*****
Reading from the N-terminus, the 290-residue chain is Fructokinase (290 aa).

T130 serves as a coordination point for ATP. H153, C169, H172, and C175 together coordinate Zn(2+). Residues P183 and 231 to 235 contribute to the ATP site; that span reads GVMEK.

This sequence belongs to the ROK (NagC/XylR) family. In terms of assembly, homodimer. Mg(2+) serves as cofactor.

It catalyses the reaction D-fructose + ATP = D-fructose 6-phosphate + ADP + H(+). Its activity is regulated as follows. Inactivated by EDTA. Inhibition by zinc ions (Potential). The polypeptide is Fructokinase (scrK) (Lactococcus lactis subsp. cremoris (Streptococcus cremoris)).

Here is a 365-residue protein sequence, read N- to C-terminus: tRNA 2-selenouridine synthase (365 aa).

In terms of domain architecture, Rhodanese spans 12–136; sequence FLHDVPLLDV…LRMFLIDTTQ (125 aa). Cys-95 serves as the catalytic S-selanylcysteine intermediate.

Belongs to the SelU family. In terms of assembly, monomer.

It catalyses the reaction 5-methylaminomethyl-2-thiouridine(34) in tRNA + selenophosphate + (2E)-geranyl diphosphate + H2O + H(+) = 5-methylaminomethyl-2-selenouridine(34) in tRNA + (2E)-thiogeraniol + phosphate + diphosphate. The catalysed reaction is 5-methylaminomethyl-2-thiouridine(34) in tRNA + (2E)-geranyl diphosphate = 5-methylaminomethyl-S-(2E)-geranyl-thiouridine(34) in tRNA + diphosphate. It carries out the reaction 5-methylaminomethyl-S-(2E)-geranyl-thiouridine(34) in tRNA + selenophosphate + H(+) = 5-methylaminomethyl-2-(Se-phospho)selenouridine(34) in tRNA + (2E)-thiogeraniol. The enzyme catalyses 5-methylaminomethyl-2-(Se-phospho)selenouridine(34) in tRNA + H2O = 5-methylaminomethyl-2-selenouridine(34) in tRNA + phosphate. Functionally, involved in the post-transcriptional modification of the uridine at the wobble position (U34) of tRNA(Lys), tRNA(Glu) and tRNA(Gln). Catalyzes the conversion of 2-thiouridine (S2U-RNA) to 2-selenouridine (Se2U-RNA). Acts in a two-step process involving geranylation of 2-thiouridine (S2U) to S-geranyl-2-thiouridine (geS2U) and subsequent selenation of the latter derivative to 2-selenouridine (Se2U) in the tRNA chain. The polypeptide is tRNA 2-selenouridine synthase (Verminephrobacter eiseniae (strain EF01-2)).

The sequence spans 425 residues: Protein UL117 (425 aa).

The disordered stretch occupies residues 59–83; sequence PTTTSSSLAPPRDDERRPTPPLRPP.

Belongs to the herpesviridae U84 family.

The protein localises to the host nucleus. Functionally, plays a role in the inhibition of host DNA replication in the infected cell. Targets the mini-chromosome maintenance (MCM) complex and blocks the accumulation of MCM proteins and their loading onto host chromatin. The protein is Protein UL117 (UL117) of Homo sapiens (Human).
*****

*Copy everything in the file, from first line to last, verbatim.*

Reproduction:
Reading from the N-terminus, the 290-residue chain is Fructokinase (290 aa).

T130 serves as a coordination point for ATP. H153, C169, H172, and C175 together coordinate Zn(2+). Residues P183 and 231 to 235 contribute to the ATP site; that span reads GVMEK.

This sequence belongs to the ROK (NagC/XylR) family. In terms of assembly, homodimer. Mg(2+) serves as cofactor.

It catalyses the reaction D-fructose + ATP = D-fructose 6-phosphate + ADP + H(+). Its activity is regulated as follows. Inactivated by EDTA. Inhibition by zinc ions (Potential). The polypeptide is Fructokinase (scrK) (Lactococcus lactis subsp. cremoris (Streptococcus cremoris)).

Here is a 365-residue protein sequence, read N- to C-terminus: tRNA 2-selenouridine synthase (365 aa).

In terms of domain architecture, Rhodanese spans 12–136; sequence FLHDVPLLDV…LRMFLIDTTQ (125 aa). Cys-95 serves as the catalytic S-selanylcysteine intermediate.

Belongs to the SelU family. In terms of assembly, monomer.

It catalyses the reaction 5-methylaminomethyl-2-thiouridine(34) in tRNA + selenophosphate + (2E)-geranyl diphosphate + H2O + H(+) = 5-methylaminomethyl-2-selenouridine(34) in tRNA + (2E)-thiogeraniol + phosphate + diphosphate. The catalysed reaction is 5-methylaminomethyl-2-thiouridine(34) in tRNA + (2E)-geranyl diphosphate = 5-methylaminomethyl-S-(2E)-geranyl-thiouridine(34) in tRNA + diphosphate. It carries out the reaction 5-methylaminomethyl-S-(2E)-geranyl-thiouridine(34) in tRNA + selenophosphate + H(+) = 5-methylaminomethyl-2-(Se-phospho)selenouridine(34) in tRNA + (2E)-thiogeraniol. The enzyme catalyses 5-methylaminomethyl-2-(Se-phospho)selenouridine(34) in tRNA + H2O = 5-methylaminomethyl-2-selenouridine(34) in tRNA + phosphate. Functionally, involved in the post-transcriptional modification of the uridine at the wobble position (U34) of tRNA(Lys), tRNA(Glu) and tRNA(Gln). Catalyzes the conversion of 2-thiouridine (S2U-RNA) to 2-selenouridine (Se2U-RNA). Acts in a two-step process involving geranylation of 2-thiouridine (S2U) to S-geranyl-2-thiouridine (geS2U) and subsequent selenation of the latter derivative to 2-selenouridine (Se2U) in the tRNA chain. The polypeptide is tRNA 2-selenouridine synthase (Verminephrobacter eiseniae (strain EF01-2)).

The sequence spans 425 residues: Protein UL117 (425 aa).

The disordered stretch occupies residues 59–83; sequence PTTTSSSLAPPRDDERRPTPPLRPP.

Belongs to the herpesviridae U84 family.

The protein localises to the host nucleus. Functionally, plays a role in the inhibition of host DNA replication in the infected cell. Targets the mini-chromosome maintenance (MCM) complex and blocks the accumulation of MCM proteins and their loading onto host chromatin. The protein is Protein UL117 (UL117) of Homo sapiens (Human).